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Investigators Probe Cause of Alaska Plane Crash

Investigators say it is too soon to say what caused a plane crash that killed a former senator and four others in the U.S. state of Alaska Monday.

Former U.S. Senator Ted Stevens was among those killed in the crash of a small plane near a remote fishing village. Among the four survivors is Sean O'Keefe, a former administrator of the U.S. space agency, NASA. He is reported to be in critical condition at an Anchorage hospital.

In a news conference Friday, National Transportation Safety Board Chairwoman Deborah Hersman said the plane was equipped with an alert system to warn pilots of dangerous terrain. She said it was not clear whether the system was operational at the time of the crash.

She added an emergency locator transmitter was also registered to the aircraft, but did not broadcast its signal.

She said the signal could have launched rescue efforts earlier, and it was unclear why it did not activate.

Weather has not been ruled out as a factor in the crash. Rain, wind and overcast skies were reported in the area Monday, and poor weather conditions have hampered the investigation since.

She says investigators have interviewed first responders to the scene of the crash, a mountainous area 525 kilometers southwest of Anchorage.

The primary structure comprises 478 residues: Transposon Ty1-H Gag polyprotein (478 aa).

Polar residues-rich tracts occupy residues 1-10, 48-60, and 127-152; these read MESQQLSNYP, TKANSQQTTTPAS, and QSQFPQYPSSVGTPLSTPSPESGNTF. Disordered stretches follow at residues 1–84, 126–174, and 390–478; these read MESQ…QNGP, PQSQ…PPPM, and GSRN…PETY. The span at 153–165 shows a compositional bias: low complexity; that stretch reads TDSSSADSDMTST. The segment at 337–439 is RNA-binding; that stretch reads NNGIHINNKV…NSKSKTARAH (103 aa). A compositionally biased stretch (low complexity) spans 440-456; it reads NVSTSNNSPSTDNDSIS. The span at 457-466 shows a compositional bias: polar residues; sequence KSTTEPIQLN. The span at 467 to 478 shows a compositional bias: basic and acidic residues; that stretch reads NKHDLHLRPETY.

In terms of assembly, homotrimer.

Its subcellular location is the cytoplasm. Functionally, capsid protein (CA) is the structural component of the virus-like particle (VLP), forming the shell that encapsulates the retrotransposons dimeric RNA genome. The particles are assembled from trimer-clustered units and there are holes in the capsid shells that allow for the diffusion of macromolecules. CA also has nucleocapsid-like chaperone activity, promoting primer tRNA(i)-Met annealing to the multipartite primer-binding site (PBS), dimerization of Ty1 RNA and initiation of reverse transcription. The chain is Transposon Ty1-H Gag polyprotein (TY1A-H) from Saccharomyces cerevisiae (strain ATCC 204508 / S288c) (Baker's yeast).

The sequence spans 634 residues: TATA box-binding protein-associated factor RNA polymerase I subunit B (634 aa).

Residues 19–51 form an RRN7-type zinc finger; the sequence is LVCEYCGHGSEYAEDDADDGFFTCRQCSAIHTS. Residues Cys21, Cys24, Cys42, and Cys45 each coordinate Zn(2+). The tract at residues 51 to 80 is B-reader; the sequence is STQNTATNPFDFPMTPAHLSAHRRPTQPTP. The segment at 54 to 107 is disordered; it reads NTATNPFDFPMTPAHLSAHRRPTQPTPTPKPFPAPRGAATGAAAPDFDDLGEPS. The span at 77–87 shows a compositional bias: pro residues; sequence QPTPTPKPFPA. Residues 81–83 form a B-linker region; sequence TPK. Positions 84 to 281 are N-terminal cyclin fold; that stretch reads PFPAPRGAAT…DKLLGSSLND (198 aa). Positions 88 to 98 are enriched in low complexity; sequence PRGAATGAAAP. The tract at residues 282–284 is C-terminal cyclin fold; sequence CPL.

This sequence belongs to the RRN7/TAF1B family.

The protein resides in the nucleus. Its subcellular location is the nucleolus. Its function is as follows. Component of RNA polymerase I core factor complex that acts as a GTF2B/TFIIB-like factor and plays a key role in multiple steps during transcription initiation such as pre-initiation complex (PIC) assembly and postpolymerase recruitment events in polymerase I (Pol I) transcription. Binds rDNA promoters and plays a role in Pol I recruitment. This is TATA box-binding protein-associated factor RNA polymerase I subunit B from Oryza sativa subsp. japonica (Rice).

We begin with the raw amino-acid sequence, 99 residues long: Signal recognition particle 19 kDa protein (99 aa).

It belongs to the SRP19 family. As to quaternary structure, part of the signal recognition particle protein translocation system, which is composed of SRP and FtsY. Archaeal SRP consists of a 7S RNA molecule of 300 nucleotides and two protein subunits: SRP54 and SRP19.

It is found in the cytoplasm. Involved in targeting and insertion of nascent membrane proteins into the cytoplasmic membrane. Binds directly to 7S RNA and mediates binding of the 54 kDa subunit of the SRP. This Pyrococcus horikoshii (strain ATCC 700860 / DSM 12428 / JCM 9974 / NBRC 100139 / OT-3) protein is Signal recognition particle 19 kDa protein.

Officials say rescue crews did not reach the site where the single-engine propeller aircraft went down until dawn Tuesday because of weather conditions and the remote, rugged location.

Air travel is common within the state of Alaska, because it has large expanses of wilderness and areas not accessible by roads.

U.S. President Barack Obama issued a statement Tuesday praising Stevens and extending condolences to his family and the families of the others who died in the crash.

The 86-year-old Stevens spent 40 years representing Alaska in the U.S. Senate. He was defeated in 2008 following his conviction for failing to report corporate gifts. The conviction was later overturned because of misconduct by federal prosecutors.

In 1978, Stevens was a passenger in a plane crash at the Anchorage airport that killed his first wife, Ann.

Some information for this report was provided by AP, AFP and Reuters.